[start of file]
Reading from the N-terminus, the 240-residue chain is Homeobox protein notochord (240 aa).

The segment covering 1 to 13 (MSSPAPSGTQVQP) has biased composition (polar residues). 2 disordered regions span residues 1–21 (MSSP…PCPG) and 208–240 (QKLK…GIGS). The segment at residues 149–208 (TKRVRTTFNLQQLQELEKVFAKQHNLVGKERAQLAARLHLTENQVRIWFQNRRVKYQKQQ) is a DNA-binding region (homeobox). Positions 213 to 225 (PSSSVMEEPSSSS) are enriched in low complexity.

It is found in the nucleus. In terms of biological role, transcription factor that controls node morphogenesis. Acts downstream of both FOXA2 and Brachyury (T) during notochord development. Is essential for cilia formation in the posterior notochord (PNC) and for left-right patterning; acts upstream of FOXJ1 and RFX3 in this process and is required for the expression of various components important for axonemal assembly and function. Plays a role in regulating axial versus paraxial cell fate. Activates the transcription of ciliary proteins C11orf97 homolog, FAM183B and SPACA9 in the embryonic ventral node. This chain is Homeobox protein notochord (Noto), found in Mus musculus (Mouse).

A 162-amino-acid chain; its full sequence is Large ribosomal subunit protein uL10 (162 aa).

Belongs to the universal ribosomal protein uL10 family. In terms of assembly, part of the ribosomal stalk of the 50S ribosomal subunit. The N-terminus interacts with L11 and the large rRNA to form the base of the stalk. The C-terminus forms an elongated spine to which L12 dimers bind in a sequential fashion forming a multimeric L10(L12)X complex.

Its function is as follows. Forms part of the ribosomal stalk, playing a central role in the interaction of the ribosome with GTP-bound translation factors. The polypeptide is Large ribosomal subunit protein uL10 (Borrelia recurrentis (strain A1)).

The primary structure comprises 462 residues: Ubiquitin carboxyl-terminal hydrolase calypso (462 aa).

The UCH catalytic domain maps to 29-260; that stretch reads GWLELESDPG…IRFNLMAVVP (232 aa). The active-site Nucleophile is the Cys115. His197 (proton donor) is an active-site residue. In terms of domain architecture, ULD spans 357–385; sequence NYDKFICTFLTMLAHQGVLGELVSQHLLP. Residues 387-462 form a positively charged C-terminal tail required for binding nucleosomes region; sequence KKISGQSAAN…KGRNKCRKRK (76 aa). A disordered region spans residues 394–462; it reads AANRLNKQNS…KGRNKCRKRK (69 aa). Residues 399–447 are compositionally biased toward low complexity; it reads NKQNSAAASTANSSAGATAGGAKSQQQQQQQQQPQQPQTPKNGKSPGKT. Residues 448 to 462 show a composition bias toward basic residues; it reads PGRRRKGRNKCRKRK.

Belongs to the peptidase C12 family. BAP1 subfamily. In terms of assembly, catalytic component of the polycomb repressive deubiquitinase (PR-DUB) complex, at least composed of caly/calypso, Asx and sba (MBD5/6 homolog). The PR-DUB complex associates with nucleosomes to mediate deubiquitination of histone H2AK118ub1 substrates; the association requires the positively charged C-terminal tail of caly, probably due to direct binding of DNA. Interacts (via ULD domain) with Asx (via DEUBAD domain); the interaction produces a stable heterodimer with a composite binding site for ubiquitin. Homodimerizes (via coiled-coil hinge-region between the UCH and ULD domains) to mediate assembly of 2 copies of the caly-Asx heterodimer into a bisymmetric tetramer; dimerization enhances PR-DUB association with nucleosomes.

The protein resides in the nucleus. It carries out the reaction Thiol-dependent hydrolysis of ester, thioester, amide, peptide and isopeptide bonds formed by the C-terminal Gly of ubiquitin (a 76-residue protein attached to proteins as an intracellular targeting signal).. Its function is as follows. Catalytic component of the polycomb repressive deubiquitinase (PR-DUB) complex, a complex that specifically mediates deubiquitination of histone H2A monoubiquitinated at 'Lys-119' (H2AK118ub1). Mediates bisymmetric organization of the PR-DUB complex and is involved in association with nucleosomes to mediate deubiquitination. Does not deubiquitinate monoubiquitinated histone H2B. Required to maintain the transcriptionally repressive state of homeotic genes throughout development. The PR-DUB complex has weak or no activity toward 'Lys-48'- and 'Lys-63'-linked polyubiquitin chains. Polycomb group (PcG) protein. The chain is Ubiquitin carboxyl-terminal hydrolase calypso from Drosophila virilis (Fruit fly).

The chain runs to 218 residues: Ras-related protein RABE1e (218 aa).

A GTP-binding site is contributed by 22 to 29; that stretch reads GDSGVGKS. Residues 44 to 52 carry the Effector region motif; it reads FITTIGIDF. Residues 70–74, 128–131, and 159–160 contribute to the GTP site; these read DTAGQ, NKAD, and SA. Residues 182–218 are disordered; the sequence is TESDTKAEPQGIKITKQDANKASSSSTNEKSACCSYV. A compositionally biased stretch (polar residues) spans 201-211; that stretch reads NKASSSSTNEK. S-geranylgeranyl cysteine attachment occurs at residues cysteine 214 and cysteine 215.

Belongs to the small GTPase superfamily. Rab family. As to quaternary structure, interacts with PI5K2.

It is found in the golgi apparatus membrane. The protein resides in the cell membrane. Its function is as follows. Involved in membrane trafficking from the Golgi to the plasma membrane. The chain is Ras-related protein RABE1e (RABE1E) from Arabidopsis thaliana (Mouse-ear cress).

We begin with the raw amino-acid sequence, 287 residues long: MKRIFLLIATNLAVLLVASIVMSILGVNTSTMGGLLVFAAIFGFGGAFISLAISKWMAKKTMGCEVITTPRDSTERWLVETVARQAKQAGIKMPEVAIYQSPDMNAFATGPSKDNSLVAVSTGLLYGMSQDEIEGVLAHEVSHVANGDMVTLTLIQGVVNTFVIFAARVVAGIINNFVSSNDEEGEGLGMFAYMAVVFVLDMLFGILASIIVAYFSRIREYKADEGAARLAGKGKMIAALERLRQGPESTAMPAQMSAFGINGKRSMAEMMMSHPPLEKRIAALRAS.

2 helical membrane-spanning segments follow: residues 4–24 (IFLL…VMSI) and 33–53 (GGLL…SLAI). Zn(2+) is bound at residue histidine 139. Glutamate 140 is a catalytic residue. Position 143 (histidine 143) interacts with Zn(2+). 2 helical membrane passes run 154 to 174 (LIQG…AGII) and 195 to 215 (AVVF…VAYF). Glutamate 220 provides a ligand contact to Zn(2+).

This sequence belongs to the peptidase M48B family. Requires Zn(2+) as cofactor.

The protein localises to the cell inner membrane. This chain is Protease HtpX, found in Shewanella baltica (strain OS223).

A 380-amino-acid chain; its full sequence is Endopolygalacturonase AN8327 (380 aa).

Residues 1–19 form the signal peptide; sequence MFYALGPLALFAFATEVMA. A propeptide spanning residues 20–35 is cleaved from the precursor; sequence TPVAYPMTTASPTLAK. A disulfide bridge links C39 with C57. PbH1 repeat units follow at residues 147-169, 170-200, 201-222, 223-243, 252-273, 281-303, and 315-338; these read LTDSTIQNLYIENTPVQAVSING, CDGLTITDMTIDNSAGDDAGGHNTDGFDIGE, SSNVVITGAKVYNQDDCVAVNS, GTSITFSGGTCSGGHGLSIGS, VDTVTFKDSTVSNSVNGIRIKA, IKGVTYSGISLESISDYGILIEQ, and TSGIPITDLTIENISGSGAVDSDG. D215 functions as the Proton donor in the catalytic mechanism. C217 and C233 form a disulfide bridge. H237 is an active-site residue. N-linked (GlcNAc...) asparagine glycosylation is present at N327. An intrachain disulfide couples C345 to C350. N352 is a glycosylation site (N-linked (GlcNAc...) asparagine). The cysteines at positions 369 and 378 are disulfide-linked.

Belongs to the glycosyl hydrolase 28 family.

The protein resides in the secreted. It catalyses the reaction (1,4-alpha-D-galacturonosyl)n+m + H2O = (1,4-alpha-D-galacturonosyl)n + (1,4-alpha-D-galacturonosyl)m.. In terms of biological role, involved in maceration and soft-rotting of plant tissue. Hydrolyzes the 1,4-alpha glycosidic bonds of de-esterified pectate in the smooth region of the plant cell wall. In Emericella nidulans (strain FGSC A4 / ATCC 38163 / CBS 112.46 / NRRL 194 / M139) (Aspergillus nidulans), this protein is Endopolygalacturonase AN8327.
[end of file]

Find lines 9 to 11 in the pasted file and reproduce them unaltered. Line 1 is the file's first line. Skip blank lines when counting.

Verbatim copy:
Belongs to the peptidase C12 family. BAP1 subfamily. In terms of assembly, catalytic component of the polycomb repressive deubiquitinase (PR-DUB) complex, at least composed of caly/calypso, Asx and sba (MBD5/6 homolog). The PR-DUB complex associates with nucleosomes to mediate deubiquitination of histone H2AK118ub1 substrates; the association requires the positively charged C-terminal tail of caly, probably due to direct binding of DNA. Interacts (via ULD domain) with Asx (via DEUBAD domain); the interaction produces a stable heterodimer with a composite binding site for ubiquitin. Homodimerizes (via coiled-coil hinge-region between the UCH and ULD domains) to mediate assembly of 2 copies of the caly-Asx heterodimer into a bisymmetric tetramer; dimerization enhances PR-DUB association with nucleosomes.

The protein resides in the nucleus. It carries out the reaction Thiol-dependent hydrolysis of ester, thioester, amide, peptide and isopeptide bonds formed by the C-terminal Gly of ubiquitin (a 76-residue protein attached to proteins as an intracellular targeting signal).. Its function is as follows. Catalytic component of the polycomb repressive deubiquitinase (PR-DUB) complex, a complex that specifically mediates deubiquitination of histone H2A monoubiquitinated at 'Lys-119' (H2AK118ub1). Mediates bisymmetric organization of the PR-DUB complex and is involved in association with nucleosomes to mediate deubiquitination. Does not deubiquitinate monoubiquitinated histone H2B. Required to maintain the transcriptionally repressive state of homeotic genes throughout development. The PR-DUB complex has weak or no activity toward 'Lys-48'- and 'Lys-63'-linked polyubiquitin chains. Polycomb group (PcG) protein. The chain is Ubiquitin carboxyl-terminal hydrolase calypso from Drosophila virilis (Fruit fly).

The chain runs to 218 residues: Ras-related protein RABE1e (218 aa).